but back then even robocopy was new, and we needed to know the whole thing was working as expected.

This was also the start of my customised monitoring but that story doesn't belong here.

So this was a fundamental part of DR and business continuity as well as safeguarding the company data from loss or damage, back then it wasn't unusual for thieves to break into companies to steal server hardware.

Although it all seems very strange now a 9GB scsi disk or a ( 4 MB ? ) memory chip was very costly.

Anyway how do you monitor or alert? I remember the sometimes heated discussions regarding what was a reasonable backup strategy and why alerting on failure was a really bad idea and so on.

Q. Why would I say that alerting on failure is a bad idea?

( Answers on a postcard to ........ )

A. If you don't arrive at something similar to this and you're a Production DBA I'd suggest you're probably not quite paranoid enough !

The problem with only delivering alerts on failure is when there is a failure around your mail server .. sadly I have seen this situation fully demonstrated where teams have sat oblivious to an ongoing issue just because there were no alerts.

How many times over the year? Quite a number to be honest.

So way back then there were a continuous string of alerts/emails to tell us all was well, a sudden lack of emails was an indication of a problem.

I've a presentation I gave to the SSUG of which the main theme was "Don't let the users tell you your server is down" and I think this is a key way to look at supporting production systems so if the first you know of a problem is when a user, or in a few cases a company director appears next to your desk to ask you what's wrong you really do have a problem.

I use customised real time dashboards to monitor key systems, the dashboards are designed in such a way that any issues should show before they become serious, so at least I know before that phone call or visit to my desk.

The loss of a dashboard is obviously a symptom. I use alerts too, some I have written myself but most come through Idera SQL Diagnostic Manager which I also use as part of my monitoring. I've used this product since the late 1990s when it was known as SQL Probe.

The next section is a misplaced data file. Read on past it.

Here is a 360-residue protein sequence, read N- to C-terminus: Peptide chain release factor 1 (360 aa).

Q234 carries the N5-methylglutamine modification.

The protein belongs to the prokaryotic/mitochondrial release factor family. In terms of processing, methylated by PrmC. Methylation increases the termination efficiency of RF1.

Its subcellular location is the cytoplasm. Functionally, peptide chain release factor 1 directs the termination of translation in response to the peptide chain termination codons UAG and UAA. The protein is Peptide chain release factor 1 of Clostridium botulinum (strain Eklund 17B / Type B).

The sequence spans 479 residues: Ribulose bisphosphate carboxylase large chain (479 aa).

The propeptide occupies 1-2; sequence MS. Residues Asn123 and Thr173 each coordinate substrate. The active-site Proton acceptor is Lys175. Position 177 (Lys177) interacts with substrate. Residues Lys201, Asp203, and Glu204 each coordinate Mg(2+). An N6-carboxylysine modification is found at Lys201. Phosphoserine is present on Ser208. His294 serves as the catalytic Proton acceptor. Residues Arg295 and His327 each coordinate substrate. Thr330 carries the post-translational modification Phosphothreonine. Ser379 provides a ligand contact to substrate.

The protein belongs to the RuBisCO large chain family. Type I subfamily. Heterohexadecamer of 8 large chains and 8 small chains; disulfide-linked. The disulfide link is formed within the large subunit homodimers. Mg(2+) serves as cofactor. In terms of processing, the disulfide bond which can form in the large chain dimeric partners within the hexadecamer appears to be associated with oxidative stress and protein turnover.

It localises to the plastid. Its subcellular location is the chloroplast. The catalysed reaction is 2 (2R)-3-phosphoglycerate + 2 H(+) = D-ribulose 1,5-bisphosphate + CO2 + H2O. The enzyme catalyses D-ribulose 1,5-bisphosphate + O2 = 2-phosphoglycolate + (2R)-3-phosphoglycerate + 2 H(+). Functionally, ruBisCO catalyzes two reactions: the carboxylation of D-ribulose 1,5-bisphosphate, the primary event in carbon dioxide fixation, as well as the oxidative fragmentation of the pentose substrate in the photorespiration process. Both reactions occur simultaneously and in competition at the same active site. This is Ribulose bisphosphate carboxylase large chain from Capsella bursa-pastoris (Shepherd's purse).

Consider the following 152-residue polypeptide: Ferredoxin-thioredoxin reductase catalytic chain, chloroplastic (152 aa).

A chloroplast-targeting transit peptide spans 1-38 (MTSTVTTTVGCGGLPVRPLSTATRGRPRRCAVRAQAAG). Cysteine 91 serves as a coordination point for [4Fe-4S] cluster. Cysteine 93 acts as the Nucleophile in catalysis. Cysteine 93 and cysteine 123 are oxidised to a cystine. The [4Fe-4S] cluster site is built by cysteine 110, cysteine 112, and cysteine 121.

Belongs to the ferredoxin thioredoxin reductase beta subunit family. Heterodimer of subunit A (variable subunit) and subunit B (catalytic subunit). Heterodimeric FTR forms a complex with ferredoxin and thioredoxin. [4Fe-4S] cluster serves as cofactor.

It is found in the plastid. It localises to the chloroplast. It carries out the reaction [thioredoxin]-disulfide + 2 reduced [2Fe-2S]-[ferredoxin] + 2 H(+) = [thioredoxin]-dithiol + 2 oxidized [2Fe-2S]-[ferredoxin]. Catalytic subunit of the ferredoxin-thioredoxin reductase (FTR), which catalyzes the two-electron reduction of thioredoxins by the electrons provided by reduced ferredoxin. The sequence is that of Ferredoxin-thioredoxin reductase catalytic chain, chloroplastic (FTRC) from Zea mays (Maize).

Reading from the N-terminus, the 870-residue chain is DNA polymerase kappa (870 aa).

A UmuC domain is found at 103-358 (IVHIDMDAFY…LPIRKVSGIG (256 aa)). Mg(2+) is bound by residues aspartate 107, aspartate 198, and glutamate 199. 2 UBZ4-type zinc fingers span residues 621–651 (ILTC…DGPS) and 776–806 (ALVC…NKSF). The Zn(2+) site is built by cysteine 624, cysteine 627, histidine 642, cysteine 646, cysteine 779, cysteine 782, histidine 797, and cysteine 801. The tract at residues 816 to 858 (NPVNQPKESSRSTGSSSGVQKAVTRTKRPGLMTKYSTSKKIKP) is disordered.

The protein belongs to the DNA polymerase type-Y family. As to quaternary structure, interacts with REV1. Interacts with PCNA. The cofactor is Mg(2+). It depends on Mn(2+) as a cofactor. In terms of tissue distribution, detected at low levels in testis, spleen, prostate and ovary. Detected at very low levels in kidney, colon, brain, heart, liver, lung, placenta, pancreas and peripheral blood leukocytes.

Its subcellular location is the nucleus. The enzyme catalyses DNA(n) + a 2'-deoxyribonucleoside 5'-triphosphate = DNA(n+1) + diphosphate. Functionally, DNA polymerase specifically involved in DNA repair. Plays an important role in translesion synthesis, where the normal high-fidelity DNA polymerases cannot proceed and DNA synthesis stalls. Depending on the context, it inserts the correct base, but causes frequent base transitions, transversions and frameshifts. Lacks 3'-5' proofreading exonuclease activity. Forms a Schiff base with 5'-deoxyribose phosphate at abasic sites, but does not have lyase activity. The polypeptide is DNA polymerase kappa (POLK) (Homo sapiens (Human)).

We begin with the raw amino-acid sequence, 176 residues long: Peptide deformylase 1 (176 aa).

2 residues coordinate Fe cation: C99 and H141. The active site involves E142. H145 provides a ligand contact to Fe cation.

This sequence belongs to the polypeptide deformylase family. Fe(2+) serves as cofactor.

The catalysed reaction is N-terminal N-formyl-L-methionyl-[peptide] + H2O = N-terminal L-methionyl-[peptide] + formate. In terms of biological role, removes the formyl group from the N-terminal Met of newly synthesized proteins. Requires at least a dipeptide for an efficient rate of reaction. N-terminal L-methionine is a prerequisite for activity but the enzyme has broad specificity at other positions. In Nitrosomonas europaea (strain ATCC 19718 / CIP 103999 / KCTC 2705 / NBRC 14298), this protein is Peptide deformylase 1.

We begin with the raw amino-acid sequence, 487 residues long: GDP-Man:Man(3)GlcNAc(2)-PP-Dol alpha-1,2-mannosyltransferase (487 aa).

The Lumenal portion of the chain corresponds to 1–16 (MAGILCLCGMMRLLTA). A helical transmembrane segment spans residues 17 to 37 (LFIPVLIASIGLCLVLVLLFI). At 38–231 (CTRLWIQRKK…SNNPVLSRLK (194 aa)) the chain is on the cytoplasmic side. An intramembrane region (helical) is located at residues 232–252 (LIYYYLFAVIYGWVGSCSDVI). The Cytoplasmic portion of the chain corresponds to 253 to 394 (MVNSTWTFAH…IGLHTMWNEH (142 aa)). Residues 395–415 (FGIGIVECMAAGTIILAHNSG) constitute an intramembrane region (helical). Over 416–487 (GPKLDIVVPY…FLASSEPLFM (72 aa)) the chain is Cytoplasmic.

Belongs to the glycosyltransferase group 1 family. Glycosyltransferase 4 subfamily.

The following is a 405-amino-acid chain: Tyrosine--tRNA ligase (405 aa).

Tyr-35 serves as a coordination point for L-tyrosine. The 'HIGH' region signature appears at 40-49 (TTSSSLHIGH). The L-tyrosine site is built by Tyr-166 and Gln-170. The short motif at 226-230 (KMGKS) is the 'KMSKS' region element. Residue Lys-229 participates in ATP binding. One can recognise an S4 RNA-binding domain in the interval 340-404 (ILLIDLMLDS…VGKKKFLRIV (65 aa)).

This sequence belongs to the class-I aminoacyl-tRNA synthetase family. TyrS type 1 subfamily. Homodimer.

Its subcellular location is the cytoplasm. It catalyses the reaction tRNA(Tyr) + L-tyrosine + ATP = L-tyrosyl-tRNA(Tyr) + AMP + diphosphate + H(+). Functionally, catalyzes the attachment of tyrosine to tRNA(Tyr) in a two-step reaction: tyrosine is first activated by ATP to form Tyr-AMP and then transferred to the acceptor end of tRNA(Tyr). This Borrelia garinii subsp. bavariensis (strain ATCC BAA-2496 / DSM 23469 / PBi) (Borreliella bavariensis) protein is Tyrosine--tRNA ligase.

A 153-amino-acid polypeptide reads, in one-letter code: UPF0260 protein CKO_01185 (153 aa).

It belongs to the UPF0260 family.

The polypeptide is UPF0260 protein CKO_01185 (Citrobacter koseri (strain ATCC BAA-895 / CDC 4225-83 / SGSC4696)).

This post is sponsored by .. an email issue .. surprise surprise! Now I wasn't having any system issues but I was monitoring a key business process .. I watch this using some reports and a dashboard. Whilst watching I received some alerts ..but the alerts didn't match what I was seeing visually.

At this point I logged into SQL Diagnostic Manager as this product allows me to step through historical performance data .. e.g. step back 60 mins and then advance one minute at a time.

( there's a wealth of information that can be viewed; Locks, deadlocks, blocking, sessions, cpu, users, io and so on )


I wasn't able to see the indicated issues from the alerts .. hmmmm .. A check then showed that the alert had actually been raised an hour earlier, a handful of checks later it was clear there was a hefty delay to the email alerts I was receiving.

And that is the problem with alerts vs monitoring, if you get an issue with the delivery you'll maybe never know until it's too late .. then you will be reactive and having to play catch up rather than being proactive and hopefully ahead of the game.

A SQL Server note here, I raise smtp alerts from SQL Server, I don't use database mail or any of the built in mail versions - force of habit I suppose.

However I don't raise mailed alerts direct, I have a "send message procedure" that alerts are sent to. This proc reads from a configuration table which flags where an alert is sent, there are two flags, "mail" and "file" , both can be toggled, any email issues I toggle the "file" setting and the alerts get stored in a table.